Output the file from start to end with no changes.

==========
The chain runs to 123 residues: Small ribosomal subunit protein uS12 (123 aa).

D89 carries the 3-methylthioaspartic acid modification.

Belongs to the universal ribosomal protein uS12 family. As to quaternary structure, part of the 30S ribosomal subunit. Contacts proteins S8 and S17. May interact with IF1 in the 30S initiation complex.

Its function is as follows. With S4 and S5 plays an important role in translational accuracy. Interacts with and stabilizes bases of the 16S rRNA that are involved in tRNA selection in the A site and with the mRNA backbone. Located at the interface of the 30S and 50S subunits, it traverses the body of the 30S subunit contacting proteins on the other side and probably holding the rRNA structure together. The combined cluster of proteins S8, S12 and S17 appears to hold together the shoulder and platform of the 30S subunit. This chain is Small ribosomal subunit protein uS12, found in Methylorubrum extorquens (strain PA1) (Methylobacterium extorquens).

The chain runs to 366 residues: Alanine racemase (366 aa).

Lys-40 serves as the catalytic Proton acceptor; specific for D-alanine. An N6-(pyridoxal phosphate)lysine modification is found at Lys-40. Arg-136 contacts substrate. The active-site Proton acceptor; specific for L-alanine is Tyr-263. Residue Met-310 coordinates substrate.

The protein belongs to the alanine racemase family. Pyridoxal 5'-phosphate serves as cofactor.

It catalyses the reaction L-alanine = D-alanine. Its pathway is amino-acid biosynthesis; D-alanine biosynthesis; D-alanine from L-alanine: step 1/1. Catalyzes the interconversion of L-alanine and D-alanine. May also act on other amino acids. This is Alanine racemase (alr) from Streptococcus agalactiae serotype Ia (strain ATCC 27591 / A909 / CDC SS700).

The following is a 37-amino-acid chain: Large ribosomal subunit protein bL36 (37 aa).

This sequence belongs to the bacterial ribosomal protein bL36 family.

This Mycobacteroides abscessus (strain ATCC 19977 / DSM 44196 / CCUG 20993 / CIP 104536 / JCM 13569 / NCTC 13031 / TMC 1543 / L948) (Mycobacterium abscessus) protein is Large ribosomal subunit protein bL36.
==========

The chain runs to 123 residues: Small ribosomal subunit protein uS12 (123 aa).

D89 carries the 3-methylthioaspartic acid modification.

Belongs to the universal ribosomal protein uS12 family. As to quaternary structure, part of the 30S ribosomal subunit. Contacts proteins S8 and S17. May interact with IF1 in the 30S initiation complex.

Its function is as follows. With S4 and S5 plays an important role in translational accuracy. Interacts with and stabilizes bases of the 16S rRNA that are involved in tRNA selection in the A site and with the mRNA backbone. Located at the interface of the 30S and 50S subunits, it traverses the body of the 30S subunit contacting proteins on the other side and probably holding the rRNA structure together. The combined cluster of proteins S8, S12 and S17 appears to hold together the shoulder and platform of the 30S subunit. This chain is Small ribosomal subunit protein uS12, found in Methylorubrum extorquens (strain PA1) (Methylobacterium extorquens).

The chain runs to 366 residues: Alanine racemase (366 aa).

Lys-40 serves as the catalytic Proton acceptor; specific for D-alanine. An N6-(pyridoxal phosphate)lysine modification is found at Lys-40. Arg-136 contacts substrate. The active-site Proton acceptor; specific for L-alanine is Tyr-263. Residue Met-310 coordinates substrate.

The protein belongs to the alanine racemase family. Pyridoxal 5'-phosphate serves as cofactor.

It catalyses the reaction L-alanine = D-alanine. Its pathway is amino-acid biosynthesis; D-alanine biosynthesis; D-alanine from L-alanine: step 1/1. Catalyzes the interconversion of L-alanine and D-alanine. May also act on other amino acids. This is Alanine racemase (alr) from Streptococcus agalactiae serotype Ia (strain ATCC 27591 / A909 / CDC SS700).

The following is a 37-amino-acid chain: Large ribosomal subunit protein bL36 (37 aa).

This sequence belongs to the bacterial ribosomal protein bL36 family.

This Mycobacteroides abscessus (strain ATCC 19977 / DSM 44196 / CCUG 20993 / CIP 104536 / JCM 13569 / NCTC 13031 / TMC 1543 / L948) (Mycobacterium abscessus) protein is Large ribosomal subunit protein bL36.